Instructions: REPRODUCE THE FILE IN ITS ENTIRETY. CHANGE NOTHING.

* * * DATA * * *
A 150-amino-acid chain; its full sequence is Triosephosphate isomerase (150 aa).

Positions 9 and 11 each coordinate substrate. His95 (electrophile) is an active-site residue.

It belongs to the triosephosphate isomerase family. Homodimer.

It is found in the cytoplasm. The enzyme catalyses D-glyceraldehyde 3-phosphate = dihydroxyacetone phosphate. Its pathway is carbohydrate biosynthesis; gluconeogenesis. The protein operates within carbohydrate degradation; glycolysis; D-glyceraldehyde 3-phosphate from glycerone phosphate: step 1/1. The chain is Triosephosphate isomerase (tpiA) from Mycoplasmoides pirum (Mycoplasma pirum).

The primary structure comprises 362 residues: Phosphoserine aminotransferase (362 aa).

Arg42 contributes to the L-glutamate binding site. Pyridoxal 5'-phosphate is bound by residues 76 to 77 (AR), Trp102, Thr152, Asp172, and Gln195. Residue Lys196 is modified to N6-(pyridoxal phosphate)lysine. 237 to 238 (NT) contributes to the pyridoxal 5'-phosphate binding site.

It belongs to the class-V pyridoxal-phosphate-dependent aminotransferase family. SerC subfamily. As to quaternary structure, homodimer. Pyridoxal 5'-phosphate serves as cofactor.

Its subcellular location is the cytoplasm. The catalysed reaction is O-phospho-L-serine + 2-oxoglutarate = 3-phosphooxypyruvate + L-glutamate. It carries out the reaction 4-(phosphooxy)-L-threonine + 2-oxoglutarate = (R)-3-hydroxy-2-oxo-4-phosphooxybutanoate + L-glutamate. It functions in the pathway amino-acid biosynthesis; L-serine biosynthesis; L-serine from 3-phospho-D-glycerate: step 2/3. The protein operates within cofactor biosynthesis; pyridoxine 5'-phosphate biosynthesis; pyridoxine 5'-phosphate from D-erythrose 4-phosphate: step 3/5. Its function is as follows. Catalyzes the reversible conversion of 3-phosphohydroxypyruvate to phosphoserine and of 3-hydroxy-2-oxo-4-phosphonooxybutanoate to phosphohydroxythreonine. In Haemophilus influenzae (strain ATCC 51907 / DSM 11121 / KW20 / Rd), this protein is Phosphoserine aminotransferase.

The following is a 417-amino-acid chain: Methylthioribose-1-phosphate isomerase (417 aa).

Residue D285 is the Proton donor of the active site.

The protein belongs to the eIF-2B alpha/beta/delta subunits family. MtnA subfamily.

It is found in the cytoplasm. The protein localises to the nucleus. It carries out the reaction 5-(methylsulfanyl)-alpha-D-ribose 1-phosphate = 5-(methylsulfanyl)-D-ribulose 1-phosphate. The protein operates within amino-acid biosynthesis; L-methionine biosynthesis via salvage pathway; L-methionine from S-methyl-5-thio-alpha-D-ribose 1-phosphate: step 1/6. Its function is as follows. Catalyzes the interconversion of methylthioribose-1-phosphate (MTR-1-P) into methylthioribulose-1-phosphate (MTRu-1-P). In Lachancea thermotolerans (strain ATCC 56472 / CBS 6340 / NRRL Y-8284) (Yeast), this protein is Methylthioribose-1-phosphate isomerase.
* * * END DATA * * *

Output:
A 150-amino-acid chain; its full sequence is Triosephosphate isomerase (150 aa).

Positions 9 and 11 each coordinate substrate. His95 (electrophile) is an active-site residue.

It belongs to the triosephosphate isomerase family. Homodimer.

It is found in the cytoplasm. The enzyme catalyses D-glyceraldehyde 3-phosphate = dihydroxyacetone phosphate. Its pathway is carbohydrate biosynthesis; gluconeogenesis. The protein operates within carbohydrate degradation; glycolysis; D-glyceraldehyde 3-phosphate from glycerone phosphate: step 1/1. The chain is Triosephosphate isomerase (tpiA) from Mycoplasmoides pirum (Mycoplasma pirum).

The primary structure comprises 362 residues: Phosphoserine aminotransferase (362 aa).

Arg42 contributes to the L-glutamate binding site. Pyridoxal 5'-phosphate is bound by residues 76 to 77 (AR), Trp102, Thr152, Asp172, and Gln195. Residue Lys196 is modified to N6-(pyridoxal phosphate)lysine. 237 to 238 (NT) contributes to the pyridoxal 5'-phosphate binding site.

It belongs to the class-V pyridoxal-phosphate-dependent aminotransferase family. SerC subfamily. As to quaternary structure, homodimer. Pyridoxal 5'-phosphate serves as cofactor.

Its subcellular location is the cytoplasm. The catalysed reaction is O-phospho-L-serine + 2-oxoglutarate = 3-phosphooxypyruvate + L-glutamate. It carries out the reaction 4-(phosphooxy)-L-threonine + 2-oxoglutarate = (R)-3-hydroxy-2-oxo-4-phosphooxybutanoate + L-glutamate. It functions in the pathway amino-acid biosynthesis; L-serine biosynthesis; L-serine from 3-phospho-D-glycerate: step 2/3. The protein operates within cofactor biosynthesis; pyridoxine 5'-phosphate biosynthesis; pyridoxine 5'-phosphate from D-erythrose 4-phosphate: step 3/5. Its function is as follows. Catalyzes the reversible conversion of 3-phosphohydroxypyruvate to phosphoserine and of 3-hydroxy-2-oxo-4-phosphonooxybutanoate to phosphohydroxythreonine. In Haemophilus influenzae (strain ATCC 51907 / DSM 11121 / KW20 / Rd), this protein is Phosphoserine aminotransferase.

The following is a 417-amino-acid chain: Methylthioribose-1-phosphate isomerase (417 aa).

Residue D285 is the Proton donor of the active site.

The protein belongs to the eIF-2B alpha/beta/delta subunits family. MtnA subfamily.

It is found in the cytoplasm. The protein localises to the nucleus. It carries out the reaction 5-(methylsulfanyl)-alpha-D-ribose 1-phosphate = 5-(methylsulfanyl)-D-ribulose 1-phosphate. The protein operates within amino-acid biosynthesis; L-methionine biosynthesis via salvage pathway; L-methionine from S-methyl-5-thio-alpha-D-ribose 1-phosphate: step 1/6. Its function is as follows. Catalyzes the interconversion of methylthioribose-1-phosphate (MTR-1-P) into methylthioribulose-1-phosphate (MTRu-1-P). In Lachancea thermotolerans (strain ATCC 56472 / CBS 6340 / NRRL Y-8284) (Yeast), this protein is Methylthioribose-1-phosphate isomerase.